New ISIS leader in Libya says group 'stronger every day'

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The Rise of Islamic State in Libya

TRIPOLI (Reuters) -- A senior Islamic State militant has said in an interview identifying him as the new leader of the jihadists' Libyan offshoot that the extremist organization is getting "stronger every day" in the north African country.

Abdul Qadr al-Najdi, described in an interview released by the SITE monitoring group on Thursday as "the emir tasked with administering the Libyan provinces," said he was praying for Libya to be made the "vanguard of the Caliphate."

He also warned neighboring countries that they would not be able to defend themselves from the militants.

"You are protecting yourself from the detonators with shields of bamboo, and from the flood with a ring of wood," he said, in the interview in the Islamic State publication al-Naba.

Tunisia, where more than 50 people died in an assault by Islamists near the Libyan border this week, has just completed a trench and barrier on its southern frontier in an effort to stop militants crossing.

Islamic State has taken advantage of the political chaos and security vacuum following the 2011 uprising that toppled Muammar Gaddafi to establish a presence in several cities. Western officials have expressed alarm over the expansion and estimates the number of its fighters to be as high as 6,000.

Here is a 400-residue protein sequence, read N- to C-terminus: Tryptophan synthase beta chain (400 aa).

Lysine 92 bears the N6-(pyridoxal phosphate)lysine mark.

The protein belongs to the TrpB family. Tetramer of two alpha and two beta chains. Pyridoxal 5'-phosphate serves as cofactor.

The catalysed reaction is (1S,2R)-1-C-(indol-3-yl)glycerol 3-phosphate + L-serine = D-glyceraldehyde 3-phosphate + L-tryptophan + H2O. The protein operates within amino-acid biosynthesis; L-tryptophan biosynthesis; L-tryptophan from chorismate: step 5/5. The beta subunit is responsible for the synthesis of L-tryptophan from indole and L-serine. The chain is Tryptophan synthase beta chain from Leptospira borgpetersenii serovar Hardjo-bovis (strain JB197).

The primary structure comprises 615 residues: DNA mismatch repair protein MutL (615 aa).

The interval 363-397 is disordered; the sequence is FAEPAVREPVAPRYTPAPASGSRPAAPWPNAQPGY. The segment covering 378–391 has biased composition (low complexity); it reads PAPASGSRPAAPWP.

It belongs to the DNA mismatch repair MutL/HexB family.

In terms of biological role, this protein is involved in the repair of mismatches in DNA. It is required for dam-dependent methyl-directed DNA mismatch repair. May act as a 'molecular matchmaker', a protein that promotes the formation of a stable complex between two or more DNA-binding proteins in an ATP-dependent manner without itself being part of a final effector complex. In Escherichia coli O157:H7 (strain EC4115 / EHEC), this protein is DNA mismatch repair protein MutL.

Last year it took full control of the eastern city of Sirte and the surrounding coastline. That had proved easier than expanding elsewhere in Libya, where "the number of factions and their disputes" was one reason for failure, Nadji said.

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New ISIS leader in Libya says group 'stronger every day'
FILE - This undated file image posted on a militant website on Jan. 14, 2014, which has been verified and is consistent with other AP reporting, shows fighters from the al-Qaida linked Islamic State of Iraq and the Levant (ISIL) marching in Raqqa, Syria. slamic State militants are barricading down for a possible assault on their de facto capital Raqqa, hiding among civilian homes and preventing anyone from fleeing, as international airstrikes intensify on the Syrian city in the wake of the Paris attacks. For many, the threat of missiles and bombs from the enemies of Islamic State is more of an immediate threat than the vicious oppression of the jihadisâ themselves. (AP Photo/Militant Website, File)
In this photo released on May 4, 2015, by a militant website, which has been verified and is consistent with other AP reporting, Islamic State militants pass by a convoy in Tel Abyad town, northeast Syria. In contrast to the failures of the Iraqi army, in Syria Kurdish fighters are on the march against the Islamic State group, capturing towns and villages in an oil-rich swath of the country's northeast in recent days, under the cover of U.S.-led airstrikes. (Militant website via AP)
This undated file image posted on a militant website on Jan. 4, 2014, which is consistent with other AP reporting, shows Shakir Waheib, a senior member of the al-Qaida breakaway group Islamic State of Iraq and the Levant (ISIL), left, next to a burning police vehicle in Iraq's Anbar Province. For the al-Qaida breakaway group that overran parts of Iraq this week, the border between that country and Syria, where it is also fighting, may as well not even be there. The group, wants to establish a Shariah-ruled mini-state bridging both countries, in effect uniting a Sunni heartland across the center of the Mideast.